To adequately blame one thing that started a lot of this, we can blame zero tolerance. After the Columbine shootings in 1999, a massive wave of zero tolerance spread throughout America. No school wanted to have a situation like that on their hands. Students would be suspended for frivolous things. It got to a point in Delaware where an African-American first grader was expelled in the Christina School District for having a cake knife. As a result of that one bad judgment call, a complaint with the Office of Civil Rights (OCR) resulted in the district entering an agreement with the OCR. Because the OCR ruled too many minority student suspensions were happening, the district had to be very careful about how they were meting punishment to students. Other districts saw what happened to Christina and didn’t want to suffer the same fate.
As a result, there was no consistency throughout the state on best practices. For all the accountability and “standardization” of students based on very flawed state assessments, there has never been any definitive set of standards for school discipline and school climate. There is no consistency with how schools report instances of bullying, offensive touching, and fighting. Delaware Attorney General Matt Denn pointed this out many times but there has been no direct accountability to schools over these issues. Part of the problem with discipline issues is the unique nature of them. Because of student privacy and FERPA regulations, many situations can’t be discussed publicly. There is no accurate tracking method to make sure our schools are recording these instances on the state reporting system, E-school, as required by state law within a set time period. The result is very bad data in the one area we actually need it the most. Add in special education issues and behaviors exhibited by students with disabilities. Is it a result of their disability or is it everyday behavior? Sometimes we just don’t know.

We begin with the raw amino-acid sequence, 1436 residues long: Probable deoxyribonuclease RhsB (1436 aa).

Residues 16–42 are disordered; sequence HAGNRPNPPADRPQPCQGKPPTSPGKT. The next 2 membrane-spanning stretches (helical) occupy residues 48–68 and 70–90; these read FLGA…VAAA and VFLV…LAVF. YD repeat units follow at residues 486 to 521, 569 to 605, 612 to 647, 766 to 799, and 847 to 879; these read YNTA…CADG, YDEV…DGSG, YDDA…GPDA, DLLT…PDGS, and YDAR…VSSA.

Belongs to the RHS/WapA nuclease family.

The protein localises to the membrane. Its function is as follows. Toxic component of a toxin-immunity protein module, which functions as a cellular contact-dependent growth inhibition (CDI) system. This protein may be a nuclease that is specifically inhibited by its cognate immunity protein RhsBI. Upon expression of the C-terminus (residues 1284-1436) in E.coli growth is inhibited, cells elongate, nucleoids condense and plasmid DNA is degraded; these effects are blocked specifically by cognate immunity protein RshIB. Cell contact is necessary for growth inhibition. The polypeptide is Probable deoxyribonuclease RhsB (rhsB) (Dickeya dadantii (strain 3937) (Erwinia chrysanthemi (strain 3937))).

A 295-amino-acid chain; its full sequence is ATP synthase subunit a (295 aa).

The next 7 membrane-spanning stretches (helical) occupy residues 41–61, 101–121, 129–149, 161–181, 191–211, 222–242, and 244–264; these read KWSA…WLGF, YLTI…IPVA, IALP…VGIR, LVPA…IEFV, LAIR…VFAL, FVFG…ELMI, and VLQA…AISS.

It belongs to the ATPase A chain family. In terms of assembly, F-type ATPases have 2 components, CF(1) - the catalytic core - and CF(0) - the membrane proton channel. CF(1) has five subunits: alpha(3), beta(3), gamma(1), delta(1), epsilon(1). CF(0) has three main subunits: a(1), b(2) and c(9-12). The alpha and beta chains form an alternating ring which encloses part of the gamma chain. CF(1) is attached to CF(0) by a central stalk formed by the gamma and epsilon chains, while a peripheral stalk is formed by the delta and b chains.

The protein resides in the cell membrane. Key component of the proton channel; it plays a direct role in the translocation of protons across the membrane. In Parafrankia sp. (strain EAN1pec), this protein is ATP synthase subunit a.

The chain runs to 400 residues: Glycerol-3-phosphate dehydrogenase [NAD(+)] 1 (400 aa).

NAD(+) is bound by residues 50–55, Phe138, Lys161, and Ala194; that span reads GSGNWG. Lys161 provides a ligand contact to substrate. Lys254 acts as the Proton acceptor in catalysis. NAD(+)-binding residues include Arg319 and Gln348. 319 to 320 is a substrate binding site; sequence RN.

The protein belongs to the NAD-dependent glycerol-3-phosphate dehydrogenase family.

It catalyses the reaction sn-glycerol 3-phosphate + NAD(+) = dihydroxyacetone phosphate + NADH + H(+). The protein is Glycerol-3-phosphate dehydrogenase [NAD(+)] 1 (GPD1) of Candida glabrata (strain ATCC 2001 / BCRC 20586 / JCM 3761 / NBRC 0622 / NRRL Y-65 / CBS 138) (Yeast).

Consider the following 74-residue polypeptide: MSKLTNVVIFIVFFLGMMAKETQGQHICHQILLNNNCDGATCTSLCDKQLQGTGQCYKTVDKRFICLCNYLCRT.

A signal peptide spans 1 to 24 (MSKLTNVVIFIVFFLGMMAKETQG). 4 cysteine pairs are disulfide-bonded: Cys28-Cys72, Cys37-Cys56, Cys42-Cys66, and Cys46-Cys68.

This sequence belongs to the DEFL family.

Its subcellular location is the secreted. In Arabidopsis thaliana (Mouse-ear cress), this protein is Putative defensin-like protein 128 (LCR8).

Some schools are very faithful with recording issues, but far too many aren’t. How do we know which schools need help with issues if they aren’t being 100% honest about what is going on in their halls? What shape would that help even be? If it is a punitive measure from the state, is that going to solve the problem or persuade schools to hide things better? Non-profits and corporations are lining up to get into our schools to offer what amounts to for-profit assistance. Under the guise of the Every Student Succeeds Act, there is a call for companies to come into our schools like never before to offer after-school programs and to turn our schools into all-day community centers. As well, we are seeing some states allowing companies to essentially bet on student outcomes in return for financial profit through social impact bonds. Many of these ideas are concerning to parents. Should schools be a place where medical and therapeutic treatment for students occur? For neglected and abused children, this could be a life-saving measure for those children. But it also opens up more of our public education system to less control at the local level. Many feel government should not even be allowed to write something like this into any law. The Elementary/Secondary Education Act (ESEA) was designed to make sure minority students were given equal footing in schools and were not disadvantaged. Written in 1965, its goal was actually simple: equal rights for all. Fifty years later, we are still tackling many of the original issues. But now we want to turn our schools into more than what they should be.